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Magnavox 386SX-16 Upgrade options?

PeterNC

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You can also get a SB Pro / 16 and hook up a CD-ROM drive to that. I am considering that for my Magnavox 286. :)
 

SpidersWeb

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You can also get a SB Pro / 16 and hook up a CD-ROM drive to that. I am considering that for my Magnavox 286. :)
Just a heads up, check the card before committing to anything.
The Mitsumi and Panasonic interfaces are both 40 pin, but not IDE, and it's usually those you'll see on the SBPro and SB16 cards.
 

Eudimorphodon

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True, but I think the OP was hinting at an EXTERNAL CD-ROM, which PCMCIA or SCSI would be ideal for.

It's been a while, but I recall one of the downsides of using PCMCIA on a DOS/Windows 3.x system was the sheer amount of base RAM a full set of card services drivers would gobble up. (A problem made worse in some cases by the need to use a chunk of the UMB space for the PCMCIA address window, thereby leaving less space for loading the drivers high.) In some cases, usually modems, you could get away with using a... what did they call it, point enabler? that would just set up a single card without loading the full set of card services but you'd lose hot-pluggability, etc. It's probably not the best route for adding a CD-ROM drive.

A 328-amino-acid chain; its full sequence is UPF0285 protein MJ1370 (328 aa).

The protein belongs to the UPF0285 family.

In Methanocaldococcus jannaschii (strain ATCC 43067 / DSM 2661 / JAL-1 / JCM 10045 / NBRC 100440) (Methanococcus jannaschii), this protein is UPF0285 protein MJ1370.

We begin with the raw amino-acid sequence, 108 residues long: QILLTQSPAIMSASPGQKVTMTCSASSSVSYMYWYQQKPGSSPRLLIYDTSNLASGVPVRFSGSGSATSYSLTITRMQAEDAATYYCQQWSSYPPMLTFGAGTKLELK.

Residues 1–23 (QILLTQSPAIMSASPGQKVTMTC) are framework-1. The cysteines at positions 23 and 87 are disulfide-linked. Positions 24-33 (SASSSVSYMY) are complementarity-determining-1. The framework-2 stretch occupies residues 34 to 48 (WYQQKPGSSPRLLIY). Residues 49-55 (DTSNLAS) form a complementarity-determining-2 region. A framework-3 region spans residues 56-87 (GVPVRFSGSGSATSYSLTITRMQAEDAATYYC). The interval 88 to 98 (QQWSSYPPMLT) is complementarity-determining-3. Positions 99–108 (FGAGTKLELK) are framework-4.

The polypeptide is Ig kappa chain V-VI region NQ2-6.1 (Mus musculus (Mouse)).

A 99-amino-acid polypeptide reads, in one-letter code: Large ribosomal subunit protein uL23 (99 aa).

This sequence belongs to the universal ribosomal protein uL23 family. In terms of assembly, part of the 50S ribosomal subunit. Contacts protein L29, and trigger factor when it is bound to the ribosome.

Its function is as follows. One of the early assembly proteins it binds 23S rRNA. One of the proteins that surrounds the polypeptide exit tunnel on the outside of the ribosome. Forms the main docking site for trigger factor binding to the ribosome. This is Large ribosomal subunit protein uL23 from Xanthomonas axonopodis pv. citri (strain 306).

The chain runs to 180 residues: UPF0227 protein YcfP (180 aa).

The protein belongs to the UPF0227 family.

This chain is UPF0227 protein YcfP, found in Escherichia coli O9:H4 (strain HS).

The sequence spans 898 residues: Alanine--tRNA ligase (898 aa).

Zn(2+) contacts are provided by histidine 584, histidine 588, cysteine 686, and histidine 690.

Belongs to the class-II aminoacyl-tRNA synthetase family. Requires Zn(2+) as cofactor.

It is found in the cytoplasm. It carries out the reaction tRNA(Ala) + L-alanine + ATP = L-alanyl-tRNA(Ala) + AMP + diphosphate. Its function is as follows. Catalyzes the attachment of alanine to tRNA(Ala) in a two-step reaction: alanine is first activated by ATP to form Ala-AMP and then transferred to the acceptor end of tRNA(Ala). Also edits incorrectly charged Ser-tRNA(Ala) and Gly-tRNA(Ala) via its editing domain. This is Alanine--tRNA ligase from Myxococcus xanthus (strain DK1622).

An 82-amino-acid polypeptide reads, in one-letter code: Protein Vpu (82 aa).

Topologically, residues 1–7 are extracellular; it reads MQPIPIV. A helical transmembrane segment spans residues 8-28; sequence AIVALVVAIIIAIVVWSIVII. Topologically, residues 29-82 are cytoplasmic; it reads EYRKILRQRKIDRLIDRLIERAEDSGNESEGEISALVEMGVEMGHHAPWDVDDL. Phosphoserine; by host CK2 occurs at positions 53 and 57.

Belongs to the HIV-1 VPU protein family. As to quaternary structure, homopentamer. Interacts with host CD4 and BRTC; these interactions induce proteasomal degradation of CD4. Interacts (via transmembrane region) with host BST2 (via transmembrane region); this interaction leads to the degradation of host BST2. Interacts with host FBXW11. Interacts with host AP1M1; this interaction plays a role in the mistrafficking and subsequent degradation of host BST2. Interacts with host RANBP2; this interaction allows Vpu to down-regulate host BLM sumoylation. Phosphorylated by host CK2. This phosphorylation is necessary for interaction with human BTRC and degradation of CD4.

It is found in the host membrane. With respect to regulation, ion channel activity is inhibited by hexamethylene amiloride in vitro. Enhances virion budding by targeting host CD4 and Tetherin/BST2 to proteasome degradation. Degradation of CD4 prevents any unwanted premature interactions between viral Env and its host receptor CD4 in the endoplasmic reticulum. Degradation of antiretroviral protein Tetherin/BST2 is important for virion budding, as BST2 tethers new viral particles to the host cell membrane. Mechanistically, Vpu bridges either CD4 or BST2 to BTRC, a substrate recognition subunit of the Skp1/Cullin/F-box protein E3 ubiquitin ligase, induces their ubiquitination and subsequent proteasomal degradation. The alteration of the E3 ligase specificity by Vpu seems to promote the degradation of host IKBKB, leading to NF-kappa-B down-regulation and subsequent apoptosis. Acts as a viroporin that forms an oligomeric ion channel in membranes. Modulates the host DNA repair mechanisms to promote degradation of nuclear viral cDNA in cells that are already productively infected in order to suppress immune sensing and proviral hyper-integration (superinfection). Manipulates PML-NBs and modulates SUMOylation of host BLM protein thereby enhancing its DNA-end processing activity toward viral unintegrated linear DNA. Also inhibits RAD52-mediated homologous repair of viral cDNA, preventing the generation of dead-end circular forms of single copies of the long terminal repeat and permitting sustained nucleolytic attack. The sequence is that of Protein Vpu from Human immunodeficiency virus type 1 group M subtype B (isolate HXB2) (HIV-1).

Personally I'd suggest looking for something like one of the Pro Audio Spectrum 16 or Soundblaster 16 varients that included a SCSI port.
 

jh1523

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Panasonic external CD-ROM drive with the provided PCMCIA card

Let me guess, KXL-D745? :) Those are SCSI (and so are KXL-D740, KXL-D783). I have 2 of those still working, complete with SCSI/sound adapter PCMCIA cards. Been using one of them in my Thinkpad 755cx. I have also used one of them with an internal ISA SCSI card in a 486 machine a number of years ago. If you want to go that route, I recommend an Adaptec AHA 1542 card - you can still find them around fairly cheaply. You will also need a cable between the 50-pin high density connector of the CD drive to the Centronics 50-pin on the card. It shouldn't be too hard to find an appropriate cable online.


(edit) The connector on the drive is #4 below, the connector on the card is #1 below.

external-connectors.gif
 
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Anonymous Coward

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My understanding is that those Cyrix clip on CPUs (or any other type of clip on upgrade for that matter) only work with 386SX "C Step" or later. Usually the "C Step" is lasered into the top of the CPU, but I'm not sure if this is always the case. The C step versions apparently had an extra pin that would disable the CPU when triggered.

Assuming such an upgrade worked in your system, the extra 1kb cache would give maybe a 40% improvement in raw CPU power. The clock doubling actually didn't seem to help much, at least in the systems I've tried them in. There are other clip-on adapters out there as well that use IBM SLC cpus with 16kb cache. Apparently those are quite fast, but hard as hell to find (I've never found one, and I look hard). Once again those would require a C Step CPU. So it's likely you would infact have to do some soldering.